Calving seismicity from iceberg-sea surface interactions

Journal of Geophysical Research F: Earth Surface
By: , and 



Iceberg calving is known to release substantial seismic energy, but little is known about the specific mechanisms that produce calving icequakes. At Yahtse Glacier, a tidewater glacier on the Gulf of Alaska, we draw upon a local network of seismometers and focus on 80 hours of concurrent, direct observation of the terminus to show that calving is the dominant source of seismicity. To elucidate seismogenic mechanisms, we synchronized video and seismograms to reveal that the majority of seismic energy is produced during iceberg interactions with the sea surface. Icequake peak amplitudes coincide with the emergence of high velocity jets of water and ice from the fjord after the complete submergence of falling icebergs below sea level. These icequakes have dominant frequencies between 1 and 3 Hz. Detachment of an iceberg from the terminus produces comparatively weak seismic waves at frequencies between 5 and 20 Hz. Our observations allow us to suggest that the most powerful sources of calving icequakes at Yahtse Glacier include iceberg-sea surface impact, deceleration under the influence of drag and buoyancy, and cavitation. Numerical simulations of seismogenesis during iceberg-sea surface interactions support our observational evidence. Our new understanding of iceberg-sea surface interactions allows us to reattribute the sources of calving seismicity identified in earlier studies and offer guidance for the future use of seismology in monitoring iceberg calving.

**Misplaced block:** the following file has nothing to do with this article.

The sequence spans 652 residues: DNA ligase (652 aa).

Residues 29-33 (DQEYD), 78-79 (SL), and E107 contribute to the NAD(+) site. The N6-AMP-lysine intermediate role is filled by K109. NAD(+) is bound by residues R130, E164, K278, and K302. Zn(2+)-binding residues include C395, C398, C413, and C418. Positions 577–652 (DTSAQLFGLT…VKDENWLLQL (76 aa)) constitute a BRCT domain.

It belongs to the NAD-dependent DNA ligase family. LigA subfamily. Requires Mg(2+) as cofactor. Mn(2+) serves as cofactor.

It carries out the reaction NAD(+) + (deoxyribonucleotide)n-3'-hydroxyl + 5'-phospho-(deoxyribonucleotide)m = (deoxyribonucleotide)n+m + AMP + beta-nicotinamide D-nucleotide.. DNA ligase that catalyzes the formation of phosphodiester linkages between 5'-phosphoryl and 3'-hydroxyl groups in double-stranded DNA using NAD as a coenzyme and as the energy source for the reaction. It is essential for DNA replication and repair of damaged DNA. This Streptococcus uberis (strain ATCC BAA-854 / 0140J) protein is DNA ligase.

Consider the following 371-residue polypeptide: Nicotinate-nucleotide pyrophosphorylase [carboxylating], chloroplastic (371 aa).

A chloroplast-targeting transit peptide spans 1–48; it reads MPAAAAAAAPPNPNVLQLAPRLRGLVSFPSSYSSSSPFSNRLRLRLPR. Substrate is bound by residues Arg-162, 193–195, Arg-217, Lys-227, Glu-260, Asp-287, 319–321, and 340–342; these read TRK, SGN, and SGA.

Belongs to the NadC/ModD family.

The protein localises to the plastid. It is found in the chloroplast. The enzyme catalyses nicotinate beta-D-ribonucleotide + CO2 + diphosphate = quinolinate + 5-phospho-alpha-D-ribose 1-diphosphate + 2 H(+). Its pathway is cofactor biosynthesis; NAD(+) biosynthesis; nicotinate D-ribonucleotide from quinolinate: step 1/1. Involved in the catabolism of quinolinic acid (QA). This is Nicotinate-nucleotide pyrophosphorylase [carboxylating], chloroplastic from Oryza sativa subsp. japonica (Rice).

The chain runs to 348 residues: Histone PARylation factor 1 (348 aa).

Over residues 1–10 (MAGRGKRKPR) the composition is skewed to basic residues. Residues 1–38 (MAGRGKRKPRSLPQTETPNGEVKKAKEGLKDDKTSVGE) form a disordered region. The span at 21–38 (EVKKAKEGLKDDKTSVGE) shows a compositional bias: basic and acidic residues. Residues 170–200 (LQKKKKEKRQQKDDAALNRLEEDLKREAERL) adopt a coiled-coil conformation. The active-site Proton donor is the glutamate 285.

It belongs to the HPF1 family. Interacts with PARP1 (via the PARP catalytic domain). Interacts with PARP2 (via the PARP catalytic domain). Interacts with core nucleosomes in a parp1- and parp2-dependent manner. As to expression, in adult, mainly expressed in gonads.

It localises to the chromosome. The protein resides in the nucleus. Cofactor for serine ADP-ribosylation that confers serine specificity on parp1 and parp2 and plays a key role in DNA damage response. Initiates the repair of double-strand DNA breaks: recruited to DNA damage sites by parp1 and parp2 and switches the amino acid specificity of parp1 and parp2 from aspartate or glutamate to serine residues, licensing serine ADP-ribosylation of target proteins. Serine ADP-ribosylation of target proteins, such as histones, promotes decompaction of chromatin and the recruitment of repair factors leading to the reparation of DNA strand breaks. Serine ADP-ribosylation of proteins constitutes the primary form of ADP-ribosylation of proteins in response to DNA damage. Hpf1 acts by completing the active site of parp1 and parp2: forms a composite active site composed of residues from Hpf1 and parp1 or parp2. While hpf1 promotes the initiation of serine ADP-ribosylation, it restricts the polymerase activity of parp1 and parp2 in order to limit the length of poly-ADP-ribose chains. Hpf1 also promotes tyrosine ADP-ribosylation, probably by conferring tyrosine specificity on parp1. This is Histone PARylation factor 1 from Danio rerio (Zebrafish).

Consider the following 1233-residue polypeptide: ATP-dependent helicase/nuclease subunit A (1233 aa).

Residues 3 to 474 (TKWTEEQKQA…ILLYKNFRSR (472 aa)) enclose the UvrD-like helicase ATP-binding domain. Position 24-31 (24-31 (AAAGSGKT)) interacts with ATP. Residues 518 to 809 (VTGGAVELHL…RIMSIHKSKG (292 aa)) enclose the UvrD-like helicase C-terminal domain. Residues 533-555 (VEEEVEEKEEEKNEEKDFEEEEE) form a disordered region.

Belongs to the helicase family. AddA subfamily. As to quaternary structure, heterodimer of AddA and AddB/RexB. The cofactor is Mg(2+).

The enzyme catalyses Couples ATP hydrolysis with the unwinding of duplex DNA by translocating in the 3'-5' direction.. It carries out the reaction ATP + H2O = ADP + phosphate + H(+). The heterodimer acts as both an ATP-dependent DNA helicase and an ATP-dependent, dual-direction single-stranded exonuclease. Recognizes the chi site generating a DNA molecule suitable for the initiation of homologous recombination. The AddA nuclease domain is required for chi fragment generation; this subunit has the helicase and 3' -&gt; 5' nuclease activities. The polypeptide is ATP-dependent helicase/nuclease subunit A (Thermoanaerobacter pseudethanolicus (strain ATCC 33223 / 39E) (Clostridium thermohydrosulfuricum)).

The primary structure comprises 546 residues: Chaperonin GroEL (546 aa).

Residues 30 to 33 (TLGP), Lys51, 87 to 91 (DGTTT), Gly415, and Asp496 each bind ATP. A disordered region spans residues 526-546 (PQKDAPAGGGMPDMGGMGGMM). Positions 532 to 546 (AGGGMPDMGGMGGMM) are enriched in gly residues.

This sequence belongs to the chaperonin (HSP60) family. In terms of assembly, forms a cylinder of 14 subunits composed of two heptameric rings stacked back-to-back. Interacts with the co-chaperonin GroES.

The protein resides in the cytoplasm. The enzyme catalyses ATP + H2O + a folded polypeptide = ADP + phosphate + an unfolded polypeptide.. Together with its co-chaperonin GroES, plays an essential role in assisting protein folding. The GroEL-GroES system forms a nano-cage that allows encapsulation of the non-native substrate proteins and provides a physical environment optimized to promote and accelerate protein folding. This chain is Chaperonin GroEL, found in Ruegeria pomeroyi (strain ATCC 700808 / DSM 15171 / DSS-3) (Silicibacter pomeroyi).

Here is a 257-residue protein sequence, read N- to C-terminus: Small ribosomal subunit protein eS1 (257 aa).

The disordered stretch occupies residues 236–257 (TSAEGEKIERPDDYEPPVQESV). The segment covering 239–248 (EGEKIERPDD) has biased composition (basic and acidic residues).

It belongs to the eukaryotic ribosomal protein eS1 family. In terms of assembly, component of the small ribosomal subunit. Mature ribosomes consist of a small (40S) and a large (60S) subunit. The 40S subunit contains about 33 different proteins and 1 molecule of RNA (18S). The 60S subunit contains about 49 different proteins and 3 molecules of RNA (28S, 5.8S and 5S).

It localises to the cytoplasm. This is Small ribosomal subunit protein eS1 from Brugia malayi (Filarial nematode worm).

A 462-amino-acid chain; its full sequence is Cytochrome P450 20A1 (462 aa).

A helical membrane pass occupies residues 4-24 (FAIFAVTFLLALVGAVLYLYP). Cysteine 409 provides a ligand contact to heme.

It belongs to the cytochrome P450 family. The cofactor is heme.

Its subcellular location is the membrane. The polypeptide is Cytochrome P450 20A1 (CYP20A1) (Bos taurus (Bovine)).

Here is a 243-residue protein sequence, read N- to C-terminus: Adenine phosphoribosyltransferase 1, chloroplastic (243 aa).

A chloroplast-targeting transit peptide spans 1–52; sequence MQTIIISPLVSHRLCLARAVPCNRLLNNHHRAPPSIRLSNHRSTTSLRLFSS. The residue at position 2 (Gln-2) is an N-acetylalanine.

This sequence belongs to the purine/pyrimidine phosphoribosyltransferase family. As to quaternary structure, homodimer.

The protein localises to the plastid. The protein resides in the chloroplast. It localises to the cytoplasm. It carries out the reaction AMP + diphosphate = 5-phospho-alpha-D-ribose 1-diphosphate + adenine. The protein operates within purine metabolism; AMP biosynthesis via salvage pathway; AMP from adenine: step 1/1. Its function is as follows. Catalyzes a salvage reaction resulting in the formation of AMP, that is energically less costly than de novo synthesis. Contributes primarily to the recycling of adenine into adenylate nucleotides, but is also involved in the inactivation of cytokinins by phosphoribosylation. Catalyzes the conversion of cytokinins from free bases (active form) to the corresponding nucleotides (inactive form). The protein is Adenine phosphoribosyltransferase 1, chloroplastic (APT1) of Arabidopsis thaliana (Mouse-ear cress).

Publication type Article
Publication Subtype Journal Article
Title Calving seismicity from iceberg-sea surface interactions
Series title Journal of Geophysical Research F: Earth Surface
DOI 10.1029/2012JF002513
Volume 117
Issue F4
Year Published 2012
Language English
Publisher Wiley
Publisher location Hoboken, NJ
Contributing office(s) Alaska Science Center Water
Description F04029
Larger Work Type Article
Larger Work Subtype Journal Article
Larger Work Title Journal of Geophysical Research F: Earth Surface
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